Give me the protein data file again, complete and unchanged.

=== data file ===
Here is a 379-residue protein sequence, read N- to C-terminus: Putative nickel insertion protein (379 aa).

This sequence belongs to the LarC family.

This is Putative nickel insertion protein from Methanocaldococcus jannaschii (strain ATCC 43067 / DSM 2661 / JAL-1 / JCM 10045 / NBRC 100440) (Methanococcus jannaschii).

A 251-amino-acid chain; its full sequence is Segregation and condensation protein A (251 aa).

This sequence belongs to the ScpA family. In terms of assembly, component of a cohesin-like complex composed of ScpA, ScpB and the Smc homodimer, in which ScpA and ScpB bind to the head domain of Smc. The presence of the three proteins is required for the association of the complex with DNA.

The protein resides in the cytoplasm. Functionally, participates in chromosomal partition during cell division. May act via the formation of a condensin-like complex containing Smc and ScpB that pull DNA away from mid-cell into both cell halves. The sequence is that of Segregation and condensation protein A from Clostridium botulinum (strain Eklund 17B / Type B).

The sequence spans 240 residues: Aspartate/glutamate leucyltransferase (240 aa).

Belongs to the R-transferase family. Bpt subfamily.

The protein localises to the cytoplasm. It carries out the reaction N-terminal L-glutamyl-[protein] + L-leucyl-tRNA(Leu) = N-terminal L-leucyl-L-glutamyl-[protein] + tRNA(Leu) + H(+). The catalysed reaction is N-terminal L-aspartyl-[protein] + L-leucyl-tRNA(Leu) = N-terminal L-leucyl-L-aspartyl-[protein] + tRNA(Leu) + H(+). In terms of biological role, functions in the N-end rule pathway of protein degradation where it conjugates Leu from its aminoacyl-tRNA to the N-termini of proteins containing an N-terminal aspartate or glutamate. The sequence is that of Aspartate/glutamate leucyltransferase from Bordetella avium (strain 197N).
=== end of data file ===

Here is a 379-residue protein sequence, read N- to C-terminus: Putative nickel insertion protein (379 aa).

This sequence belongs to the LarC family.

This is Putative nickel insertion protein from Methanocaldococcus jannaschii (strain ATCC 43067 / DSM 2661 / JAL-1 / JCM 10045 / NBRC 100440) (Methanococcus jannaschii).

A 251-amino-acid chain; its full sequence is Segregation and condensation protein A (251 aa).

This sequence belongs to the ScpA family. In terms of assembly, component of a cohesin-like complex composed of ScpA, ScpB and the Smc homodimer, in which ScpA and ScpB bind to the head domain of Smc. The presence of the three proteins is required for the association of the complex with DNA.

The protein resides in the cytoplasm. Functionally, participates in chromosomal partition during cell division. May act via the formation of a condensin-like complex containing Smc and ScpB that pull DNA away from mid-cell into both cell halves. The sequence is that of Segregation and condensation protein A from Clostridium botulinum (strain Eklund 17B / Type B).

The sequence spans 240 residues: Aspartate/glutamate leucyltransferase (240 aa).

Belongs to the R-transferase family. Bpt subfamily.

The protein localises to the cytoplasm. It carries out the reaction N-terminal L-glutamyl-[protein] + L-leucyl-tRNA(Leu) = N-terminal L-leucyl-L-glutamyl-[protein] + tRNA(Leu) + H(+). The catalysed reaction is N-terminal L-aspartyl-[protein] + L-leucyl-tRNA(Leu) = N-terminal L-leucyl-L-aspartyl-[protein] + tRNA(Leu) + H(+). In terms of biological role, functions in the N-end rule pathway of protein degradation where it conjugates Leu from its aminoacyl-tRNA to the N-termini of proteins containing an N-terminal aspartate or glutamate. The sequence is that of Aspartate/glutamate leucyltransferase from Bordetella avium (strain 197N).